Bank of America and Wells Fargo said they have been reaching out to borrowers before their loans reset to discuss their options.
During the downturn, Wells Fargo stopped advertising home equity products, Kockos said. This month, the bank sent its customers a mailing about the products, she said.
Bank of America is including new advertisements in customers' mortgage statements and emails to potential borrowers.
"It's your equity," reads one Bank of America ad. "Make it work for you."
Big banks used to dominate the home-equity lending market, said Cecala of Inside Mortgage Finance. Credit unions and others have emerged as formidable competitors, he said. Many borrowers, meanwhile, are reluctant to take on more debt after going through the recession. Because of all that, lenders are offering deals.
"What I've seen is (lenders) offering them very low rates if they immediately draw down a balance on it," Cecala said. "They're also offering more flexibility" in terms.
Such deals might not always work. Mark Vitner, an economist for Wells Fargo, said banks are having a hard time getting wary consumers to borrow in general.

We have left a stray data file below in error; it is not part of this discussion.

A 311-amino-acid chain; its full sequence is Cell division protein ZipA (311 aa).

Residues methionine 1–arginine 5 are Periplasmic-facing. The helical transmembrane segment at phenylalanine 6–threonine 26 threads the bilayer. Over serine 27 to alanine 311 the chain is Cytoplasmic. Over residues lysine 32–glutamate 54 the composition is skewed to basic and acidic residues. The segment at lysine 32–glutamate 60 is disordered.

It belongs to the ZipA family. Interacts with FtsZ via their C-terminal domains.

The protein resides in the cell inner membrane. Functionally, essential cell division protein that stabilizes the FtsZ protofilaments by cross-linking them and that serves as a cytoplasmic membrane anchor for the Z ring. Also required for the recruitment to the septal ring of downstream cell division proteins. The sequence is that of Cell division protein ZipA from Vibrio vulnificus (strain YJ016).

"Loan growth has been reviving over the last year," he said. "But loan growth has been pretty sluggish.
"One of the challenges in consumer lending is that consumers are still worried about their job and income prospects."
BEFORE YOU BORROW:
The Better Business Bureau offers the following tips for consumers considering borrowing against their home's equity:
_Find out whether your lender protects you against rising interest rates. Many home equity loans carry variable interest rates, which usually range from 1 to 3 percent above the banking industry's prime rate, Treasury bill rates or various indexes, which often change weekly.
_See whether your lender charges an inactivity fee. Borrowers who do not use their lines of credit within one year or other time period may be charged such a fee, which could be substantial.
_Consider how you would handle unexpected events. Heavily indebted homeowners could find themselves defaulting on their loans and losing their homes if they are faced with sudden financial instability. Borrowers should have a contingency plan.
For more Better Business Bureau tips on home equity lines of credit, go to www.bbb.org
Distributed by MCT Information Services